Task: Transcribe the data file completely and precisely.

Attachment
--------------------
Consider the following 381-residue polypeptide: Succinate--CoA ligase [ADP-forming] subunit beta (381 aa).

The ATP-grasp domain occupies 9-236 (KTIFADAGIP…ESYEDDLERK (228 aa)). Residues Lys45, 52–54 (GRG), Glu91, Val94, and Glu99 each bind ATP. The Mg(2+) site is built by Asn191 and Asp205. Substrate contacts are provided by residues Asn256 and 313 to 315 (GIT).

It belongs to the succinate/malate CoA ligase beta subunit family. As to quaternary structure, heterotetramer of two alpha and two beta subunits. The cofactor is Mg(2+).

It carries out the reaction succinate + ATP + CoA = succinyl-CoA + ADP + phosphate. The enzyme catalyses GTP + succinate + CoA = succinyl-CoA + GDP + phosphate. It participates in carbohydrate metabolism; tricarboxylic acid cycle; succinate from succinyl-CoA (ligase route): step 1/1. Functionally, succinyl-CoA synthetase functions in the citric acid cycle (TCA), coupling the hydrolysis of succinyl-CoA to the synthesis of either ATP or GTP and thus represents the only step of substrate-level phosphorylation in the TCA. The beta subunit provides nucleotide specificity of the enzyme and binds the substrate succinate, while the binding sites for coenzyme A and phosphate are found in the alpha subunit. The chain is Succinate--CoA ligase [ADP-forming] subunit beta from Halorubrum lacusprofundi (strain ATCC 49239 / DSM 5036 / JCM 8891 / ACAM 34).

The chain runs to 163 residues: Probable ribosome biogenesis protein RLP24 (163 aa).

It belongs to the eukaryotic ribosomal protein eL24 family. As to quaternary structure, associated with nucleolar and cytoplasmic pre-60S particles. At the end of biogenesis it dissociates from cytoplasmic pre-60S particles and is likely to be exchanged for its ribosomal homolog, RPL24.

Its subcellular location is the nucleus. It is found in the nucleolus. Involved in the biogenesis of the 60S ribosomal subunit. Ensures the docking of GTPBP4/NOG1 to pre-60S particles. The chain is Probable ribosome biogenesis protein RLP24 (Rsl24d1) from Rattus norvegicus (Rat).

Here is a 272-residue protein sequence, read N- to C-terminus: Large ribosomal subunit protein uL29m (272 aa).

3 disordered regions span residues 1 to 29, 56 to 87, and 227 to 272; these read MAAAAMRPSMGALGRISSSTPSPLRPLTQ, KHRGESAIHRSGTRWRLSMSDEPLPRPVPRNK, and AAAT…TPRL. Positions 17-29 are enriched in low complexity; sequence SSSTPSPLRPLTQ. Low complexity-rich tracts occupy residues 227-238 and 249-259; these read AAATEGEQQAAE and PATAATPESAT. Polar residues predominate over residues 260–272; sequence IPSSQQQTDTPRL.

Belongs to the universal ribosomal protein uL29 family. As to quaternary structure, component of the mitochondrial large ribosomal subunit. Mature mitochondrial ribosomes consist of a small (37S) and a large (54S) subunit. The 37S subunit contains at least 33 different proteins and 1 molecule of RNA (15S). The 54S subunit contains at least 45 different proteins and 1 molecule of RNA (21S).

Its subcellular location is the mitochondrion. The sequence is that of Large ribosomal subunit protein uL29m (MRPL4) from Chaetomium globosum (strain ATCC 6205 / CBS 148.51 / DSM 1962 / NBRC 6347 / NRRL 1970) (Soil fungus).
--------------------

Consider the following 381-residue polypeptide: Succinate--CoA ligase [ADP-forming] subunit beta (381 aa).

The ATP-grasp domain occupies 9-236 (KTIFADAGIP…ESYEDDLERK (228 aa)). Residues Lys45, 52–54 (GRG), Glu91, Val94, and Glu99 each bind ATP. The Mg(2+) site is built by Asn191 and Asp205. Substrate contacts are provided by residues Asn256 and 313 to 315 (GIT).

It belongs to the succinate/malate CoA ligase beta subunit family. As to quaternary structure, heterotetramer of two alpha and two beta subunits. The cofactor is Mg(2+).

It carries out the reaction succinate + ATP + CoA = succinyl-CoA + ADP + phosphate. The enzyme catalyses GTP + succinate + CoA = succinyl-CoA + GDP + phosphate. It participates in carbohydrate metabolism; tricarboxylic acid cycle; succinate from succinyl-CoA (ligase route): step 1/1. Functionally, succinyl-CoA synthetase functions in the citric acid cycle (TCA), coupling the hydrolysis of succinyl-CoA to the synthesis of either ATP or GTP and thus represents the only step of substrate-level phosphorylation in the TCA. The beta subunit provides nucleotide specificity of the enzyme and binds the substrate succinate, while the binding sites for coenzyme A and phosphate are found in the alpha subunit. The chain is Succinate--CoA ligase [ADP-forming] subunit beta from Halorubrum lacusprofundi (strain ATCC 49239 / DSM 5036 / JCM 8891 / ACAM 34).

The chain runs to 163 residues: Probable ribosome biogenesis protein RLP24 (163 aa).

It belongs to the eukaryotic ribosomal protein eL24 family. As to quaternary structure, associated with nucleolar and cytoplasmic pre-60S particles. At the end of biogenesis it dissociates from cytoplasmic pre-60S particles and is likely to be exchanged for its ribosomal homolog, RPL24.

Its subcellular location is the nucleus. It is found in the nucleolus. Involved in the biogenesis of the 60S ribosomal subunit. Ensures the docking of GTPBP4/NOG1 to pre-60S particles. The chain is Probable ribosome biogenesis protein RLP24 (Rsl24d1) from Rattus norvegicus (Rat).

Here is a 272-residue protein sequence, read N- to C-terminus: Large ribosomal subunit protein uL29m (272 aa).

3 disordered regions span residues 1 to 29, 56 to 87, and 227 to 272; these read MAAAAMRPSMGALGRISSSTPSPLRPLTQ, KHRGESAIHRSGTRWRLSMSDEPLPRPVPRNK, and AAAT…TPRL. Positions 17-29 are enriched in low complexity; sequence SSSTPSPLRPLTQ. Low complexity-rich tracts occupy residues 227-238 and 249-259; these read AAATEGEQQAAE and PATAATPESAT. Polar residues predominate over residues 260–272; sequence IPSSQQQTDTPRL.

Belongs to the universal ribosomal protein uL29 family. As to quaternary structure, component of the mitochondrial large ribosomal subunit. Mature mitochondrial ribosomes consist of a small (37S) and a large (54S) subunit. The 37S subunit contains at least 33 different proteins and 1 molecule of RNA (15S). The 54S subunit contains at least 45 different proteins and 1 molecule of RNA (21S).

Its subcellular location is the mitochondrion. The sequence is that of Large ribosomal subunit protein uL29m (MRPL4) from Chaetomium globosum (strain ATCC 6205 / CBS 148.51 / DSM 1962 / NBRC 6347 / NRRL 1970) (Soil fungus).